Understanding landslides and the risk they pose is extremely important.
Landslides are more widespread than any other geological event, occurring in all parts of the world. Between 1998 and 2017, landslides affected an estimated 4.8 million people.1 In the United States, between $2 billion and $4 billion worth of landslide-related losses occur annually, with public infrastructure, businesses, homes, and human lives all falling victim.2
Let's explore what landslides are, how they manifest in the real world, and what lessons they can teach us about managing risk.
What are landslides?
The term “landslide” refers less to a specific type of event and more to a broad range of ground movements, characterized by the downhill movement of rock, soil, or debris. Here are a few different types of landslides:
- Rockfalls: a descent of loose rocks that have fallen freely from a cliff face.
- Mudflow: a rapid flow of fluid, liquified debris.
- Debris flow: a flow of liquified soil and rock.
- Deep-seated slope failures: a collapse that occurs when the strength of the soil and rock within a slope is exceeded by the weight of the material above.
Just as there are different types of landslides, there are a variety of factors that cause them to occur:3
Landslides have many variables, oftentimes combining to cause landslide events. Three core variables are gravity, friction, and water.4
Most landslides move down a slope because the internal strength of the rock, soil, and sediment comprising an area of the earth becomes less than the strength of gravity above.
Material moves easier along surfaces that have less friction. Whether due to a steeper or more slippery slope, the less friction there is, the easier it is for material to move down a slope.
When water is added to the material comprising a slope, the chance of landslide increases; water adds weight to the slope as it seeps into the ground, adding to the gravitational force. Water also lowers the internal strength of the rock, soil, and sediment within the earth, making it less able to withstand the downward pressure of gravity.
Water increases the pore fluid pressure within soil and sediment, separating the grains and decreasing the internal strength. Material with high pore fluid pressure is more likely to shift, move, and slide downhill.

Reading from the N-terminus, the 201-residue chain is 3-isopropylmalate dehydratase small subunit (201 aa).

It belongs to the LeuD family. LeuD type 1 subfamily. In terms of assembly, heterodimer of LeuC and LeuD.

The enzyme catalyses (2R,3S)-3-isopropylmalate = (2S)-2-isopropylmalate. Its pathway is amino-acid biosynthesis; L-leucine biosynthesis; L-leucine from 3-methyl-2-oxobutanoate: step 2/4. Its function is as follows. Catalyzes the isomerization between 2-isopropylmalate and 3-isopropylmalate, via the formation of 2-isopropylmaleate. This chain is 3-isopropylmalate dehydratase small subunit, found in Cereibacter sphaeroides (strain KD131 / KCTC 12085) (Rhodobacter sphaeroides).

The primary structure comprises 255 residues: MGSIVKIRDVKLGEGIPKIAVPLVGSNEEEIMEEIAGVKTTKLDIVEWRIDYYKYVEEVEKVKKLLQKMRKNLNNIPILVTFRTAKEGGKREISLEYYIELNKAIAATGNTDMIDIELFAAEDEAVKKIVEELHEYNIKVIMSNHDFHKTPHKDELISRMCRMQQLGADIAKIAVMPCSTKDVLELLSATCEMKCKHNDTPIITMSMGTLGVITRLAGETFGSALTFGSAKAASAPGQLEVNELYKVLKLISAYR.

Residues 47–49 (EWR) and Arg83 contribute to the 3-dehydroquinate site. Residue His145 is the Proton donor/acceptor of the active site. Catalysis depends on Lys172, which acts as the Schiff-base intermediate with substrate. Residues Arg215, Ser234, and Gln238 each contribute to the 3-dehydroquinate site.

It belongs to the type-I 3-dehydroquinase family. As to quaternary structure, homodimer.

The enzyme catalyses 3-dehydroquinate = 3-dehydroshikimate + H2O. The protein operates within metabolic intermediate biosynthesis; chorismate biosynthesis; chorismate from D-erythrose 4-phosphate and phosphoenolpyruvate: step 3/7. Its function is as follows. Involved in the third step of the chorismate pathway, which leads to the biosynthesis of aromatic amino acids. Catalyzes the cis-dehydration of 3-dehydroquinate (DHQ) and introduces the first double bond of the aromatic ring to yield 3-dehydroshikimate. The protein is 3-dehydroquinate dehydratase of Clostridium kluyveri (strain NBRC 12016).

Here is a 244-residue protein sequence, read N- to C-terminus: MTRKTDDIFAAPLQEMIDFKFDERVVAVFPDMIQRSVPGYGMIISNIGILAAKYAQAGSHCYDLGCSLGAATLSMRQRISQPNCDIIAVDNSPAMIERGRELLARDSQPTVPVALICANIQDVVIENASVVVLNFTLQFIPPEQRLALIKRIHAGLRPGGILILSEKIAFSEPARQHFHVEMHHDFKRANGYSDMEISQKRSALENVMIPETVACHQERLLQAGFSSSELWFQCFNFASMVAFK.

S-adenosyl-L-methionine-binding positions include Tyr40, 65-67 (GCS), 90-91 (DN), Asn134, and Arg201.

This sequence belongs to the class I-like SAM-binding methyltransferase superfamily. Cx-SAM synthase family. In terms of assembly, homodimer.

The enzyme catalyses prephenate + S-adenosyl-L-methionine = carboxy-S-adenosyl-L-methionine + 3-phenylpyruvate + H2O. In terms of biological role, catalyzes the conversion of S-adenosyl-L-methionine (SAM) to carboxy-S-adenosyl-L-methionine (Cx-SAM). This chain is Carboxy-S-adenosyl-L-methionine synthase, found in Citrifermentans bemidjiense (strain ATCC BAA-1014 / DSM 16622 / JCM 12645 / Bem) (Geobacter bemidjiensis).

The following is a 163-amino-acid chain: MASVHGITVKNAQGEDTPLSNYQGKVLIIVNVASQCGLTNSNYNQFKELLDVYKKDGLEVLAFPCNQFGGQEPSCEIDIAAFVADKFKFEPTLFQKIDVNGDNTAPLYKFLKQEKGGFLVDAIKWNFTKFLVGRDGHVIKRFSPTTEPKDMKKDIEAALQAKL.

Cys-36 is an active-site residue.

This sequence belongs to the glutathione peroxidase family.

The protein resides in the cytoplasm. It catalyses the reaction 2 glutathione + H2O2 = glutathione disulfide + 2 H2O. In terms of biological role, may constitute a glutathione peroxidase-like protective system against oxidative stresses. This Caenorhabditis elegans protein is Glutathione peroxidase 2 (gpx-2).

In summary, landslides are most likely to occur in areas of steep terrain that are saturated by water and prone to other geological occurrences, such as earthquakes.
An area with a bunch of hills and mountains and lots of rain that is also prone to earthquakes... Does that sound like someplace in particular?
Welcome to Washington
Washington state has hundreds of landslides each year, making it one of the most landslide-prone states in the country. And as more residents move into rural parts of the state and the effects of climate change become more acute, the impact of landslide events will become more frequent and severe.
By looking at recent landslide events around the state, we can better understand how landslides occur and the specific types of areas with the most significant risk of experiencing them.
Whidbey Island – 2013
On March 27, 2013, a large landslide occurred in a community outside the town of Coupeville on Whidbey Island.5
The slide sent roughly 200,000 cubic yards of earth downwards toward Puget Sound, leaving a gouge in the side of the island hundreds of feet wide.6 The slide destroyed one house and left several others cut off from the road.
Before and after the Whidbey slide.
The slide occurred in a known slide complex, a site approximately 1.5 miles long and 200 feet high above sea level. DNR geologists believe the slide to be a deep-seated landslide, thought to have been moving slowly since at least 2002 and caused by accumulated groundwater within the slope. Geologists knew the area was landslide-prone but had no idea when or how large the slide would be.
No injuries were reported.
Oso – 2014
On March 22, 2014, a major landslide occurred in Snohomish County, just outside the small town of Oso.7
At 10:37 a.m., an unstable hill partially collapsed, sending debris and mud downwards, ultimately overtaking a remote neighborhood and covering an area of one square mile. As a result of the slide, 43 people lost their lives, and 49 homes and buildings were destroyed. The slide’s total cost is estimated to be close to $10 million.
The land that collapsed and formed into a mudslide was a known landslide hotspot, with documentation of slide activity dating back to the 1930s; the area was known locally as "Slide Hill.” The site was structurally weak, comprised of porous sand and gravel susceptible to water accumulation, increasing the pore pressure and helping to cause the 2014 ground failure.